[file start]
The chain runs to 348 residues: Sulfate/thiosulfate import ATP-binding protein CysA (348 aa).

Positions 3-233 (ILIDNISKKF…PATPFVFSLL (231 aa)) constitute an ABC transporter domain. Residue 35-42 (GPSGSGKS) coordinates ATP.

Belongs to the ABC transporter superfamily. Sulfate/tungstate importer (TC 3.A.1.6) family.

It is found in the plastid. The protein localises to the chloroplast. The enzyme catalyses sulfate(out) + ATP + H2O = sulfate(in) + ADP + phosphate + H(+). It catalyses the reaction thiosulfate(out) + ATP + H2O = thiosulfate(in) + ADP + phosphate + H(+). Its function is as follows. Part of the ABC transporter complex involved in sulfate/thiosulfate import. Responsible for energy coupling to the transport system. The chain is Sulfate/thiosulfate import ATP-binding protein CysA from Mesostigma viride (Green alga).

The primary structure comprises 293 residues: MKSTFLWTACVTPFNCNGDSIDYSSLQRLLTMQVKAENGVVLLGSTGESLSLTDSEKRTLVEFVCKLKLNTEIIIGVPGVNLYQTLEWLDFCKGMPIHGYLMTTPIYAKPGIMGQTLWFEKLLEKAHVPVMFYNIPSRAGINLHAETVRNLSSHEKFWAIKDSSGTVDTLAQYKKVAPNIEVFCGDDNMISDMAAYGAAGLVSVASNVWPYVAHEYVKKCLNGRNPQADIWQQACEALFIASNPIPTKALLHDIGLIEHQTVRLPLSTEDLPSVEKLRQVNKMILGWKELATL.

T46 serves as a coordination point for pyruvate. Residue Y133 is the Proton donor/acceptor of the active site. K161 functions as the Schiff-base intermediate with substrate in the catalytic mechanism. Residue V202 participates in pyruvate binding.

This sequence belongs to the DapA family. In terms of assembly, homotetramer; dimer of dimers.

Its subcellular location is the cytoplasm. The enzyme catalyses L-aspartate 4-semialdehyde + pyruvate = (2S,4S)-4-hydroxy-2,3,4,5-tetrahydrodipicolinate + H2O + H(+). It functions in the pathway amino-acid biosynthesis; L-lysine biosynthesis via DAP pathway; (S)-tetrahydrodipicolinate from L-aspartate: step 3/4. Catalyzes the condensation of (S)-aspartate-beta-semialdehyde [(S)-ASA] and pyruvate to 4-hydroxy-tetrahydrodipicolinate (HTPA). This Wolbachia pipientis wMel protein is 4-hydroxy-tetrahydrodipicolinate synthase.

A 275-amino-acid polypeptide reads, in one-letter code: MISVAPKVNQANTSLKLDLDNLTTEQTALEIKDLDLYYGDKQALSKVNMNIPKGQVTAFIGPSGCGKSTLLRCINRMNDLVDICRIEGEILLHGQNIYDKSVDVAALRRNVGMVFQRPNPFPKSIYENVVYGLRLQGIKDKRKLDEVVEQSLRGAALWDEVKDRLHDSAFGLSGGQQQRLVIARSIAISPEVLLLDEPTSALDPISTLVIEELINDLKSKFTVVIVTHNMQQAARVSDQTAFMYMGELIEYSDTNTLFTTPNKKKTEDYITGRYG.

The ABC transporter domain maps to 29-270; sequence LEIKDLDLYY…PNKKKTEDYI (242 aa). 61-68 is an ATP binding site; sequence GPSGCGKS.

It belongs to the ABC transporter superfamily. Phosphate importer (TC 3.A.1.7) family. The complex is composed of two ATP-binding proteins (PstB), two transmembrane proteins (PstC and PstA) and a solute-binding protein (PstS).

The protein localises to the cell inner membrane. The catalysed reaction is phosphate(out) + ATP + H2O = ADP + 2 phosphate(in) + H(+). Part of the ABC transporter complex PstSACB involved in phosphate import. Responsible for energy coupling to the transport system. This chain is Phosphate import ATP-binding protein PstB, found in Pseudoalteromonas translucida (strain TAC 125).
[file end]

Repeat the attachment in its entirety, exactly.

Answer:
The chain runs to 348 residues: Sulfate/thiosulfate import ATP-binding protein CysA (348 aa).

Positions 3-233 (ILIDNISKKF…PATPFVFSLL (231 aa)) constitute an ABC transporter domain. Residue 35-42 (GPSGSGKS) coordinates ATP.

Belongs to the ABC transporter superfamily. Sulfate/tungstate importer (TC 3.A.1.6) family.

It is found in the plastid. The protein localises to the chloroplast. The enzyme catalyses sulfate(out) + ATP + H2O = sulfate(in) + ADP + phosphate + H(+). It catalyses the reaction thiosulfate(out) + ATP + H2O = thiosulfate(in) + ADP + phosphate + H(+). Its function is as follows. Part of the ABC transporter complex involved in sulfate/thiosulfate import. Responsible for energy coupling to the transport system. The chain is Sulfate/thiosulfate import ATP-binding protein CysA from Mesostigma viride (Green alga).

The primary structure comprises 293 residues: MKSTFLWTACVTPFNCNGDSIDYSSLQRLLTMQVKAENGVVLLGSTGESLSLTDSEKRTLVEFVCKLKLNTEIIIGVPGVNLYQTLEWLDFCKGMPIHGYLMTTPIYAKPGIMGQTLWFEKLLEKAHVPVMFYNIPSRAGINLHAETVRNLSSHEKFWAIKDSSGTVDTLAQYKKVAPNIEVFCGDDNMISDMAAYGAAGLVSVASNVWPYVAHEYVKKCLNGRNPQADIWQQACEALFIASNPIPTKALLHDIGLIEHQTVRLPLSTEDLPSVEKLRQVNKMILGWKELATL.

T46 serves as a coordination point for pyruvate. Residue Y133 is the Proton donor/acceptor of the active site. K161 functions as the Schiff-base intermediate with substrate in the catalytic mechanism. Residue V202 participates in pyruvate binding.

This sequence belongs to the DapA family. In terms of assembly, homotetramer; dimer of dimers.

Its subcellular location is the cytoplasm. The enzyme catalyses L-aspartate 4-semialdehyde + pyruvate = (2S,4S)-4-hydroxy-2,3,4,5-tetrahydrodipicolinate + H2O + H(+). It functions in the pathway amino-acid biosynthesis; L-lysine biosynthesis via DAP pathway; (S)-tetrahydrodipicolinate from L-aspartate: step 3/4. Catalyzes the condensation of (S)-aspartate-beta-semialdehyde [(S)-ASA] and pyruvate to 4-hydroxy-tetrahydrodipicolinate (HTPA). This Wolbachia pipientis wMel protein is 4-hydroxy-tetrahydrodipicolinate synthase.

A 275-amino-acid polypeptide reads, in one-letter code: MISVAPKVNQANTSLKLDLDNLTTEQTALEIKDLDLYYGDKQALSKVNMNIPKGQVTAFIGPSGCGKSTLLRCINRMNDLVDICRIEGEILLHGQNIYDKSVDVAALRRNVGMVFQRPNPFPKSIYENVVYGLRLQGIKDKRKLDEVVEQSLRGAALWDEVKDRLHDSAFGLSGGQQQRLVIARSIAISPEVLLLDEPTSALDPISTLVIEELINDLKSKFTVVIVTHNMQQAARVSDQTAFMYMGELIEYSDTNTLFTTPNKKKTEDYITGRYG.

The ABC transporter domain maps to 29-270; sequence LEIKDLDLYY…PNKKKTEDYI (242 aa). 61-68 is an ATP binding site; sequence GPSGCGKS.

It belongs to the ABC transporter superfamily. Phosphate importer (TC 3.A.1.7) family. The complex is composed of two ATP-binding proteins (PstB), two transmembrane proteins (PstC and PstA) and a solute-binding protein (PstS).

The protein localises to the cell inner membrane. The catalysed reaction is phosphate(out) + ATP + H2O = ADP + 2 phosphate(in) + H(+). Part of the ABC transporter complex PstSACB involved in phosphate import. Responsible for energy coupling to the transport system. This chain is Phosphate import ATP-binding protein PstB, found in Pseudoalteromonas translucida (strain TAC 125).